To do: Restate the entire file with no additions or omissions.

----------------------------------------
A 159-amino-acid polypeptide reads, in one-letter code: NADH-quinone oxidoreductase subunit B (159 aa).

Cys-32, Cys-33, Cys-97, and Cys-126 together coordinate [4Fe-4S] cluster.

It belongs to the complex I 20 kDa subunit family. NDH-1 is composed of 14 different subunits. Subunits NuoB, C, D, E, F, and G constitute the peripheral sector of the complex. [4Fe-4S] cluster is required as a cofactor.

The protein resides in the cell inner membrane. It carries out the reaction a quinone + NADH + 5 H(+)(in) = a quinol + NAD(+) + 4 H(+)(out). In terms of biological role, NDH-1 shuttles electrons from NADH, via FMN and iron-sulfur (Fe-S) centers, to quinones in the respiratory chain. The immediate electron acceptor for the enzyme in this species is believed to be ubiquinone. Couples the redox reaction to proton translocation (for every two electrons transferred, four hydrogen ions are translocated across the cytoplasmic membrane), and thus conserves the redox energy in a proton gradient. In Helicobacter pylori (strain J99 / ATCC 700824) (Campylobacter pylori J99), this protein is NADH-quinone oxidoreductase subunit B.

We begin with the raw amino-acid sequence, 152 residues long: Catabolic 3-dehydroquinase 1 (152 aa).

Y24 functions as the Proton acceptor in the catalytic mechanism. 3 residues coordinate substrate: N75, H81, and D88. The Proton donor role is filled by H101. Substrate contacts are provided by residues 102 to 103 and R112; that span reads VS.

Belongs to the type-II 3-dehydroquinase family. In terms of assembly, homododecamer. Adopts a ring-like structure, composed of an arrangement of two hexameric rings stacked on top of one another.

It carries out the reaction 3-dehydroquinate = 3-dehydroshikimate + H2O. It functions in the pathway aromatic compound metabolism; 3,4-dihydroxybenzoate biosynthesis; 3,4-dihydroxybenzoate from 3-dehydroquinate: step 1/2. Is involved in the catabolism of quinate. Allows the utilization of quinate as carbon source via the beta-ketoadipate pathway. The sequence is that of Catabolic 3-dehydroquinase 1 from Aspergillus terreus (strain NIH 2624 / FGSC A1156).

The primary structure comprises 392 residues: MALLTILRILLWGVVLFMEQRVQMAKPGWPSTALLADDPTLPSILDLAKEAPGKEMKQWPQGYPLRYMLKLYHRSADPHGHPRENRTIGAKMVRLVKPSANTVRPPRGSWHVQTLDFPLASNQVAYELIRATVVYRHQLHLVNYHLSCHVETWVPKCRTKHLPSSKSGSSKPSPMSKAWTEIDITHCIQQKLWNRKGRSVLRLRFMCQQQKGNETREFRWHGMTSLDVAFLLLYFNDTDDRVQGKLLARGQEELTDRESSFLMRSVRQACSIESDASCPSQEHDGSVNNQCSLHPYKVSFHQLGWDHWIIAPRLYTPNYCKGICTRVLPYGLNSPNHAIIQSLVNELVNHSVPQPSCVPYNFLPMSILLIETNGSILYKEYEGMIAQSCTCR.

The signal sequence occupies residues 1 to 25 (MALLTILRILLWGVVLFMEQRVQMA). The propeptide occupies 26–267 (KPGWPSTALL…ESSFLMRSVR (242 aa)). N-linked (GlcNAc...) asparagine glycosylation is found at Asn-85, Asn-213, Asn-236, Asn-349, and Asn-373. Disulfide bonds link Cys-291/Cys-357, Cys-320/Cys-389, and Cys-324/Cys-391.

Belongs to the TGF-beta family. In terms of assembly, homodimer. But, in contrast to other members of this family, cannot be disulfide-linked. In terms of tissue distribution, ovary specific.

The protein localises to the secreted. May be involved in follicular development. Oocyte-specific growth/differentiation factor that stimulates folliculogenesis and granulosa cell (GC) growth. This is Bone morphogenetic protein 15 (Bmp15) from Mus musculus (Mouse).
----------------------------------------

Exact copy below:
A 159-amino-acid polypeptide reads, in one-letter code: NADH-quinone oxidoreductase subunit B (159 aa).

Cys-32, Cys-33, Cys-97, and Cys-126 together coordinate [4Fe-4S] cluster.

It belongs to the complex I 20 kDa subunit family. NDH-1 is composed of 14 different subunits. Subunits NuoB, C, D, E, F, and G constitute the peripheral sector of the complex. [4Fe-4S] cluster is required as a cofactor.

The protein resides in the cell inner membrane. It carries out the reaction a quinone + NADH + 5 H(+)(in) = a quinol + NAD(+) + 4 H(+)(out). In terms of biological role, NDH-1 shuttles electrons from NADH, via FMN and iron-sulfur (Fe-S) centers, to quinones in the respiratory chain. The immediate electron acceptor for the enzyme in this species is believed to be ubiquinone. Couples the redox reaction to proton translocation (for every two electrons transferred, four hydrogen ions are translocated across the cytoplasmic membrane), and thus conserves the redox energy in a proton gradient. In Helicobacter pylori (strain J99 / ATCC 700824) (Campylobacter pylori J99), this protein is NADH-quinone oxidoreductase subunit B.

We begin with the raw amino-acid sequence, 152 residues long: Catabolic 3-dehydroquinase 1 (152 aa).

Y24 functions as the Proton acceptor in the catalytic mechanism. 3 residues coordinate substrate: N75, H81, and D88. The Proton donor role is filled by H101. Substrate contacts are provided by residues 102 to 103 and R112; that span reads VS.

Belongs to the type-II 3-dehydroquinase family. In terms of assembly, homododecamer. Adopts a ring-like structure, composed of an arrangement of two hexameric rings stacked on top of one another.

It carries out the reaction 3-dehydroquinate = 3-dehydroshikimate + H2O. It functions in the pathway aromatic compound metabolism; 3,4-dihydroxybenzoate biosynthesis; 3,4-dihydroxybenzoate from 3-dehydroquinate: step 1/2. Is involved in the catabolism of quinate. Allows the utilization of quinate as carbon source via the beta-ketoadipate pathway. The sequence is that of Catabolic 3-dehydroquinase 1 from Aspergillus terreus (strain NIH 2624 / FGSC A1156).

The primary structure comprises 392 residues: MALLTILRILLWGVVLFMEQRVQMAKPGWPSTALLADDPTLPSILDLAKEAPGKEMKQWPQGYPLRYMLKLYHRSADPHGHPRENRTIGAKMVRLVKPSANTVRPPRGSWHVQTLDFPLASNQVAYELIRATVVYRHQLHLVNYHLSCHVETWVPKCRTKHLPSSKSGSSKPSPMSKAWTEIDITHCIQQKLWNRKGRSVLRLRFMCQQQKGNETREFRWHGMTSLDVAFLLLYFNDTDDRVQGKLLARGQEELTDRESSFLMRSVRQACSIESDASCPSQEHDGSVNNQCSLHPYKVSFHQLGWDHWIIAPRLYTPNYCKGICTRVLPYGLNSPNHAIIQSLVNELVNHSVPQPSCVPYNFLPMSILLIETNGSILYKEYEGMIAQSCTCR.

The signal sequence occupies residues 1 to 25 (MALLTILRILLWGVVLFMEQRVQMA). The propeptide occupies 26–267 (KPGWPSTALL…ESSFLMRSVR (242 aa)). N-linked (GlcNAc...) asparagine glycosylation is found at Asn-85, Asn-213, Asn-236, Asn-349, and Asn-373. Disulfide bonds link Cys-291/Cys-357, Cys-320/Cys-389, and Cys-324/Cys-391.

Belongs to the TGF-beta family. In terms of assembly, homodimer. But, in contrast to other members of this family, cannot be disulfide-linked. In terms of tissue distribution, ovary specific.

The protein localises to the secreted. May be involved in follicular development. Oocyte-specific growth/differentiation factor that stimulates folliculogenesis and granulosa cell (GC) growth. This is Bone morphogenetic protein 15 (Bmp15) from Mus musculus (Mouse).